How to Stop Binge Eating
What is a binge?
Is it a specific number of calories? A particular amount of food? Since those measures vary for everyone, the American Psychological Association defines a “binge” as:
Losing control and eating — within a discrete period of time — an amount of food that is definitely larger than most people would eat in a similar period of time under similar circumstances.
Although that definition is probably a lot more complicated than it needs to be it does hit on two key behaviors that are so frustrating to us when we try to stop binge eating: losing control and not being able to eat like “most people.”
Frankly, it really sucks to feel like food has power over you, and it sucks even more to feel like other people can just eat normally and do crazy things like having one cookie or a small, appropriately-sized piece of cake.
Is binge eating emotional eating?
I used to think that my out-of-control eating had nothing to do with emotions. I didn’t feel particularly sad, angry, or stressed when I overate, so I figured my binge eating was not emotional eating. Then I figured out that pretty much anytime we eat for a reason other than hunger, we are eating for emotional reasons.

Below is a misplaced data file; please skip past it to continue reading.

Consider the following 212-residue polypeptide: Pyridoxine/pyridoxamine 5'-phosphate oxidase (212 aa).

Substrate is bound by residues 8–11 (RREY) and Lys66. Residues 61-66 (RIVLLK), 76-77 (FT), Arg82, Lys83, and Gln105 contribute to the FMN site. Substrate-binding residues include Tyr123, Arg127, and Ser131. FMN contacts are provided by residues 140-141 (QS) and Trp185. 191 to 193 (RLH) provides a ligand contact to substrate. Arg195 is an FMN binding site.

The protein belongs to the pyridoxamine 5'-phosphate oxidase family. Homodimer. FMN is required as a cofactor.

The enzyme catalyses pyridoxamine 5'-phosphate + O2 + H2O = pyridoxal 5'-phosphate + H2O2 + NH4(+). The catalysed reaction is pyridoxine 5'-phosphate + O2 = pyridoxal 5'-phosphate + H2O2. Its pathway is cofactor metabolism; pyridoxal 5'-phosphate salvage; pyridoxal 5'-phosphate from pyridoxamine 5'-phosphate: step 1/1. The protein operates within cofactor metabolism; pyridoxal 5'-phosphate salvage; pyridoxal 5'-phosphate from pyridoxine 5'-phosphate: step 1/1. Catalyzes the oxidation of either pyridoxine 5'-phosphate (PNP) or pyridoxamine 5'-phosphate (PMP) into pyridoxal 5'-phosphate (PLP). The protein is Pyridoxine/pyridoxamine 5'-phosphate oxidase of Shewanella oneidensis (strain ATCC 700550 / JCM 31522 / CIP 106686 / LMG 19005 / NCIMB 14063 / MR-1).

If you want to stop binge eating, you have to figure out why you’re binge eating.
Emotional eating, like binge eating, is not about savoring, or eating consciously, or satisfying a craving—it’s about stuffing emotions away. That’s why I always tended to eat a lot, and eat mindlessly, when I was eating for emotional reasons. I didn’t want to think about why or how I was eating—it wasn’t about food, it was about self-medicating.
How do I stop binge eating?
Once you understand the connection between binge eating and emotional eating, it’s a matter of getting to the root of your emotions. When I thought that I didn’t eat for emotional reasons, it was because I didn’t even let myself feel anything before I started eating those feelings away.
The first step to overcoming overeating is to figure out why you want to eat, and then to find alternate ways to nourish yourself.
It helps to think about food as one among many possible choices to deal with our emotions. In other words, instead of seeing non-food sources of nourishment as ways to “not eat,” we should look at them as ways to deal with the emotion itself. Deep breathing, for example, is not a way to get rid of the urge to eat, but it’s a way to de-stress.
In some situations, alternate means of self-nourishment may be more effective than food. And in others, a cookie might really hit the spot. The trick is to consciously deal with the emotion at hand and not use food (or anything else) as a means of distraction.